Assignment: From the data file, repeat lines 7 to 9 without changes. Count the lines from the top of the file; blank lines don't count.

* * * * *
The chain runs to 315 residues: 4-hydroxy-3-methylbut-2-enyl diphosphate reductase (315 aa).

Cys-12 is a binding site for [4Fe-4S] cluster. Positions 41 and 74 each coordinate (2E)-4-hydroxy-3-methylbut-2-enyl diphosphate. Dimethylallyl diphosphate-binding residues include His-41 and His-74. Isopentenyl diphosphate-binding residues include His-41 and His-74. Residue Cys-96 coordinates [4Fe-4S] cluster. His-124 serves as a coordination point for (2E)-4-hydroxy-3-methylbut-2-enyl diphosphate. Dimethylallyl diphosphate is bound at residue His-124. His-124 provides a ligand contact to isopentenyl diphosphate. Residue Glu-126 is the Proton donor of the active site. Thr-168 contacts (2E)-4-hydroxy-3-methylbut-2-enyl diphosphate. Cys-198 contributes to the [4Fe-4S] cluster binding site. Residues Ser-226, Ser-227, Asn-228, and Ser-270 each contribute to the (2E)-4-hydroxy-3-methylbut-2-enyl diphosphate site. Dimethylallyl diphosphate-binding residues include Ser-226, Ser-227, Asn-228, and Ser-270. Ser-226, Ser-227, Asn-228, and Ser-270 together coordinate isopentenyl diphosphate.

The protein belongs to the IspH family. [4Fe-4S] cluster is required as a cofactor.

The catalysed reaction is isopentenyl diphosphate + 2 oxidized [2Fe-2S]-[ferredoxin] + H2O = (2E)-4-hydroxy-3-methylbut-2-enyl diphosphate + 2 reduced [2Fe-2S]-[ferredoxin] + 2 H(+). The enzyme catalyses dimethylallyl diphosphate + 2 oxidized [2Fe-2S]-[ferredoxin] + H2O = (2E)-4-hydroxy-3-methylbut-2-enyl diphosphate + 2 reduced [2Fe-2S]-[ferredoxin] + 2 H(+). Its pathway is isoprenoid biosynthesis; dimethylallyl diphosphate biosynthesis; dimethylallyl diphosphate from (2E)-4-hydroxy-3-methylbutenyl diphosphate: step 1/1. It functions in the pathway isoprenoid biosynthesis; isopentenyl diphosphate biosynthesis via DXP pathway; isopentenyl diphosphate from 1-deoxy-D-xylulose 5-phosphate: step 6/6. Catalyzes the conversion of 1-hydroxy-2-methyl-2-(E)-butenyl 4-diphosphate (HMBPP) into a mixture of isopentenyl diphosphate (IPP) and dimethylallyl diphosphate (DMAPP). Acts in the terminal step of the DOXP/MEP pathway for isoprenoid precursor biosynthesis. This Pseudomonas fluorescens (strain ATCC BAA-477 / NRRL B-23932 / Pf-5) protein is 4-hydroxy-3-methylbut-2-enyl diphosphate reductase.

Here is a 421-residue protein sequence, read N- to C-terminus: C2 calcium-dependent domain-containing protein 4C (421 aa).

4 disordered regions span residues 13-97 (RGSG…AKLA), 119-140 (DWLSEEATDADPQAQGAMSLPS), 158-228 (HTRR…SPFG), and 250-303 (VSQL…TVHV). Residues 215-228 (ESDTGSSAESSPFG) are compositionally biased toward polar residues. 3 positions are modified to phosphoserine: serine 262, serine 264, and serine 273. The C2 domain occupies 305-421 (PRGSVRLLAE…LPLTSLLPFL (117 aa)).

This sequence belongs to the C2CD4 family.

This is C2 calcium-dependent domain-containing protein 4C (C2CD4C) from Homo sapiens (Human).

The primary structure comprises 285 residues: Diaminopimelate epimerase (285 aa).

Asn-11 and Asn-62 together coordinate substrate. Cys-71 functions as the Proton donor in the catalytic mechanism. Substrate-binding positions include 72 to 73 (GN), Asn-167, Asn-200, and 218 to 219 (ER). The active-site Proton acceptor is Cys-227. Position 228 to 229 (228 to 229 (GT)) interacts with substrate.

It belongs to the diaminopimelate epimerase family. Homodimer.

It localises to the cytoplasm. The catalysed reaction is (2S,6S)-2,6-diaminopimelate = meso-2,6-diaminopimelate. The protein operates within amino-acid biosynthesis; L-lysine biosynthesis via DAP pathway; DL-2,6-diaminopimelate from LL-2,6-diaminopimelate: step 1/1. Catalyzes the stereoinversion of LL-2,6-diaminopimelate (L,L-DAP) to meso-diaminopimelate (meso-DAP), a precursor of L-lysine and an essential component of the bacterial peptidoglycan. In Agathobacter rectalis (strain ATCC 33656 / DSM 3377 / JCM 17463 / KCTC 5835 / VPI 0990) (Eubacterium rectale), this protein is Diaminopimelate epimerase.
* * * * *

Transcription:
This sequence belongs to the C2CD4 family.

This is C2 calcium-dependent domain-containing protein 4C (C2CD4C) from Homo sapiens (Human).

The primary structure comprises 285 residues: Diaminopimelate epimerase (285 aa).